None of the selected variables (CAP leadership, preclinical, and clinical experiences) had statistically significant associations with CAP interest. I examined the activities thought to support CAP interest to see if certain CAP experiences were more likely to occur if certain program characteristics existed. Having CAP leadership—either a CAP director or medical school administrator—increased the likelihood of a special interest group (either psychiatry or CAP; χ2=7.6, df=1, p<0.006, n=112), a clinical rotation (χ2=8.3, df=1, p<0.004, n=112), and more students participating in clinical electives (t=−2.8, df=85, p<0.006). The importance of teaching preclinical CAP was positively correlated with CAP being taught clinically (r=0.243, df=102, p<0.05), clinical CAP didactic hours (r=0.230, df=91, p<0.05), presence of CAP clinical rotation (r=0.243, df=102, p<0.05), and students taking clinical electives (r=0.286, df=90, p<0.01). The importance of teaching clinical CAP was positively associated with having clinical electives (r=0.342, df=82, p<0.01). Preclinical didactics were associated with clinical classes being taught (χ2=7.9, df=1, p<0.005, n=111), having preclinical electives (χ2=10.3, df=1, p<0.001, n=113), and having CAP residents work with students (χ2=7.8, df=1, p<0.005, n=110). Required preclinical didactics were positively related to preclinical class hours (t=−3.1, df=92, p<0.002), clinical classes being taught (χ2=7.5, df=1, p<0.006, n=107), having clinical electives (χ2=9.7, df=1, p<0.002, n=108), and CAP residents working with students (χ2=7.6, df=1, p<0.006, n=105). Having a CAP rotation was positively associated with having a CAP residency (χ2=11, df=1, p<0.001, n=112). The presence of clinical electives was positively related to CAP residents working with students (χ2=10.6, df=1, p<0.001, n=110).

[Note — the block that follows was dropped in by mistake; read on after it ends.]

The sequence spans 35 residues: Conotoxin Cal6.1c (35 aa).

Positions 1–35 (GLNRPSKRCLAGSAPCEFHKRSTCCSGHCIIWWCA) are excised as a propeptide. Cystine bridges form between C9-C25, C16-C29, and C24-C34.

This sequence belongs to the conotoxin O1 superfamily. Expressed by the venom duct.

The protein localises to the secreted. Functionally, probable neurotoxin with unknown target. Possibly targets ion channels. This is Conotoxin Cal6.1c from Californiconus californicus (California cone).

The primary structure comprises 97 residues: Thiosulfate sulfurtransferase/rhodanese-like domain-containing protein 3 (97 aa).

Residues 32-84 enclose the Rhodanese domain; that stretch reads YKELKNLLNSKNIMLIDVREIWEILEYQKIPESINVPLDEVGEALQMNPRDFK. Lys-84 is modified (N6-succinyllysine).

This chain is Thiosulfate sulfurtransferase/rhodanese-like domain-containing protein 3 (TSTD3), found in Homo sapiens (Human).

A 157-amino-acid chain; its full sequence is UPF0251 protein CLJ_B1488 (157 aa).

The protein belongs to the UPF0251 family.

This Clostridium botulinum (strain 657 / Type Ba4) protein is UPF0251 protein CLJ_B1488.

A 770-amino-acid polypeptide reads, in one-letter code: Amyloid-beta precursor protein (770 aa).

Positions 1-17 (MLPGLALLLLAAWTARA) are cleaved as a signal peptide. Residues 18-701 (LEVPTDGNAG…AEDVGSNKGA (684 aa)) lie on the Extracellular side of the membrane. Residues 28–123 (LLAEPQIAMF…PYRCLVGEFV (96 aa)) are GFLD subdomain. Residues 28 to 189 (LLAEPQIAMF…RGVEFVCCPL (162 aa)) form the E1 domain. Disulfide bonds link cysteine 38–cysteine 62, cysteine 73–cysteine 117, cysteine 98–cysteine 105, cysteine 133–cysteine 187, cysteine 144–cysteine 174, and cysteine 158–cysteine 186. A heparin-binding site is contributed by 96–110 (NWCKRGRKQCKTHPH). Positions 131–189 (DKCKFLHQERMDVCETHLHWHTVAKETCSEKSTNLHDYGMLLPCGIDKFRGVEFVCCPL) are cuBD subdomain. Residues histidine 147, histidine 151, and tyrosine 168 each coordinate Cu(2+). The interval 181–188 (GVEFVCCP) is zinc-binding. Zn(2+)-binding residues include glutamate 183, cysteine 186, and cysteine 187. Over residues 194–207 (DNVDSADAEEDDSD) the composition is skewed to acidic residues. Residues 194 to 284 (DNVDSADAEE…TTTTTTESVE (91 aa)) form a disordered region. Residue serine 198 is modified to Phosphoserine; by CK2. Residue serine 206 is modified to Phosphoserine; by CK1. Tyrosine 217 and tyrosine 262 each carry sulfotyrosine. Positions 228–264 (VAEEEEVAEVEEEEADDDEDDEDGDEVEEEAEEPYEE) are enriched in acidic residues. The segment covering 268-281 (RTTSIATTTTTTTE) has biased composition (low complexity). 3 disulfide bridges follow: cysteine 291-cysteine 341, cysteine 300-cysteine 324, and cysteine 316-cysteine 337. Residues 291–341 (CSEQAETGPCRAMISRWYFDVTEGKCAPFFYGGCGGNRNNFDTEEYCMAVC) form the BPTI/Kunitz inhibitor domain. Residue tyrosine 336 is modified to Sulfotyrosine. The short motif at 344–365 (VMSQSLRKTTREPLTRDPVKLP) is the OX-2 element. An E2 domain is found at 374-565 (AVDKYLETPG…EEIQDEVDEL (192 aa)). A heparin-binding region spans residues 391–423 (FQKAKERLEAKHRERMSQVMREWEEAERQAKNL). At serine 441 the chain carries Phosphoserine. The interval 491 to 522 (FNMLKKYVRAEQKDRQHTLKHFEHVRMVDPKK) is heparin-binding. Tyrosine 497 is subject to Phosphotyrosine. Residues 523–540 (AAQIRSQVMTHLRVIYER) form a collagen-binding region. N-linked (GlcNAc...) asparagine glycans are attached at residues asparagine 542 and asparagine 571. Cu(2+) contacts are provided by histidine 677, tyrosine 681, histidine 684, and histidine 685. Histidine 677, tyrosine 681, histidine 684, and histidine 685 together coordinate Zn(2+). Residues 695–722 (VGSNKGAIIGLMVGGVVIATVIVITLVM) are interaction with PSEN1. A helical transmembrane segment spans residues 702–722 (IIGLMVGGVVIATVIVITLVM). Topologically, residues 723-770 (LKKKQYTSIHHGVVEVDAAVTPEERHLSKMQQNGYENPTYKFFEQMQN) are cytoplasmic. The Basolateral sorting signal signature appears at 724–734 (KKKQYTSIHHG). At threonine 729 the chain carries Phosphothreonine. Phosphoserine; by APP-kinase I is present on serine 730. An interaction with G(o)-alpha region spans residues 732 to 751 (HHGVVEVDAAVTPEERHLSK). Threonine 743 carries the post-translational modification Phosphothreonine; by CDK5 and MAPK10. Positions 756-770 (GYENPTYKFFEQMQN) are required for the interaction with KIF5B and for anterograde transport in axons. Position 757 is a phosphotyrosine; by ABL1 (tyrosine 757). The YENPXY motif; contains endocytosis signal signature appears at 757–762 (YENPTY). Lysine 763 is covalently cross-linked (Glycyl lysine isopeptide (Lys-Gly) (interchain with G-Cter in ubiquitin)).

The approach of identifying and examining the possible individual factors that influence CAP interest is a logical first step. However, it may be unrealistic to expect significant associations since it is likely that the influences that impact student CAP interest are interactive and additive. To examine this hypothesis, I decided to look at several of the key variables together. Leadership variables (CAP director, medical school administrator, respondent opinion of importance), preclinical didactics, and clinical experiences (CAP rotations, clinical electives) were combined into groups with factor(s) from either all three categories or two of the three classifications. These pooled factors were then analyzed to see if there were any significant relationships between particular groupings and CAP interest or specific program characteristics. None of these groupings demonstrated any significant relationships with CAP interest. Some combinations of CAP leadership and other variables had significant relationships with particular program factors. Having CAP leadership and a CAP rotation was positively associated with the number of students participating in clinical rotations (t=−3.5, df=93, p<0.001). Having a CAP director, preclinical CAP didactics, and a CAP rotation were positively associated with students participating in clinical rotations (t=−3.1, df=93, p<0.002), having a medical school administrator (χ2=11.7, df=1, p<0.001, n=112), and having a special interest group (χ2=10.1, df=1, p<0.002, n=112).